AuthorTopic: IMF Much Gloomier About the Global Economy  (Read 1001 times)

Offline g

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IMF Much Gloomier About the Global Economy
« on: October 09, 2012, 08:40:21 AM »
IMF much gloomier about the global economy                  :icon_study:

Posted By Kiron Sarkar On October 9, 2012 @ 10:25 am In Bailouts,Think Tank | No Comments

The Governor of the PBoC, states that the Chinese economy is facing a “relatively big downward pressure” and that the PBoC is to take more preemptive and targeted measures in respect of monetary policy. The Shanghai Composite closed +2.0% higher today;

The IMF has reduced its growth forecast for China to +7.8% for the current year, from +8.0% previously, rising to +8.2%, from +8.4% previously in 2013 – still too optimistic;

The PBoC injected Yuan 265bn (US$42bn) into the money markets today to reduce lending rates. However, it looks as if liquidity needs will persist – need to check out.

Copper consumption is set to fall this year, the 1st time since 2008, though are expected to increase modestly next. Rio came out with very cautious comments on China today;

The Chinese have been “investing” and offering aid to African countries for some time. However, the “aid” comes with certain attached strings. In addition, the Chinese are also exporting their people to the continent. A number of Africans resent the “invasion” by the Chinese. Bloomberg reports on a conflict involving illegal gold mining by Chinese nationals ,who are armed, in Ghana. These kind of conflicts will escalate. To date, the Chinese have been supported by the regimes in many African countries, who have, lets say “benefited” from their presence. Times change though;

J P Morgan forecast that Japanese GDP this Q could decline by -0.8%, much lower than the zero growth previously forecast. Japanese GDP is expected to have expanded by +0.2% in the 3rd Q this year. The sharp decline in exports to China, which is Japan’s largest export market, due to tensions over territorial claims to islands in the South China seas, is the main reason cited for the decline in exports;

The Japanese September service sector sentiment index fell to 41.2, from 43.6 in August.

Japan’s current account surplus increased in August, the 1st time in 18 months, though will be temporary – the clear trend is for the surplus to decline. Japanese exports fell -5.8% in August Y/Y, the 3rd consecutive monthly decline, with exports to China lower by -9.9% ;

It looks as if the series of economic reforms proposed by the invigorated Indian PM, but most likely, by the newly appointed Finance Minister, may have a reasonable chance of being voted through, due to a divided opposition. It’s still up in the air, especially nationwide implementation of the multi brand foreign retailer initiative, but the ruling coalition does have a sporting chance. In normal circumstances, bureaucracy, corruption and other familiar problems would have stifled the reform proposals to death, but this time around, maybe, just maybe…….in any event, the administration needs to do something ahead of the national elections to be held in May 2014 at the latest;

The IMF forecasts that Indian GDP will decline to a decade low +4.9% this year, well below the +6.1% forecast previously. It forecast that GDP will rise to +6.0% next year. The fiscal deficit needs to be tackled. They urged investment into infrastructure – very much needed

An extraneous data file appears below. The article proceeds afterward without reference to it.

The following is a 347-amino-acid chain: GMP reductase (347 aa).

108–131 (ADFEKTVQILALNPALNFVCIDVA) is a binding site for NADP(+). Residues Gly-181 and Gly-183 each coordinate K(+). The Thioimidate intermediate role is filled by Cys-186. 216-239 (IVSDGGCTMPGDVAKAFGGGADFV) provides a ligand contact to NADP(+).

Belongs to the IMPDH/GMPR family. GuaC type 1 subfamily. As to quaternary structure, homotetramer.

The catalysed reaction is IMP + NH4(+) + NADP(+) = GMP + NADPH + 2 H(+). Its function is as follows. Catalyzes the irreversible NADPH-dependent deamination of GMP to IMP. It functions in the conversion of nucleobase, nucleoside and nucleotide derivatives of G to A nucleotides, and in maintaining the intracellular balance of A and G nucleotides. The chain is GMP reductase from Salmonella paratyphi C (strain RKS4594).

Labour unrest in the mining industry is likely to spread across other sectors in South Africa. The country, for the moment, is witnessing strong capital inflows as a result in government bonds being included in the World Government Bond Index earlier this year. Credit Suisse estimates that some US$7bn to US$9bn will flow into the country, roughly half of which has already been invested. Once the re balancing is completed (expected to be relatively soon), pressure on the Rand could well increase. The ANC faces a leadership election in December, adding to the uncertainty. The youth wing of the ANC has called for     

Offline monsta666

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Re: IMF Much Gloomier About the Global Economy
« Reply #1 on: October 09, 2012, 12:48:21 PM »
The economic forecast by the IMF may seem gloomy when compared to other mainstream sources but I do wonder how these predictions of growth will shape up when we look at them in 12 months time. Methinks they will appear rather optimistic like last years (2011) projections for 2012. Whenever you see these economic projections it would seem all models tends towards 2-3% growth per annum for the developed countries with no discernible reasons given why this growth will occur.

To make the model more realistic they seem to add some exogenous shocks to shake the model from the baseline growth but over a number of years it will return to the baseline. Yet when it inevitably fails the economists scratch their heads and try and find reasons why the models are behaving faulty. This mode of thinking is slightly backwards because they have made a conclusion and then attempt to find evidence to support this conclusion whereas a more scientific method would be to find evidence and develop a conclusion based on that. Also in all this no mainstream economists seem to consider that the models they use are inaccurate because the models are fundamentally flawed rather they believe they are inaccurate because they fail to include all the external shocks. Well I guess a lot of these models, and their flaws largely come because there is strong political pressure to tell the "right" story. If the governments measured economic data accurately then it would be even more clear that our current economic system is failing but with massaged numbers it only seems like the economy is struggling.


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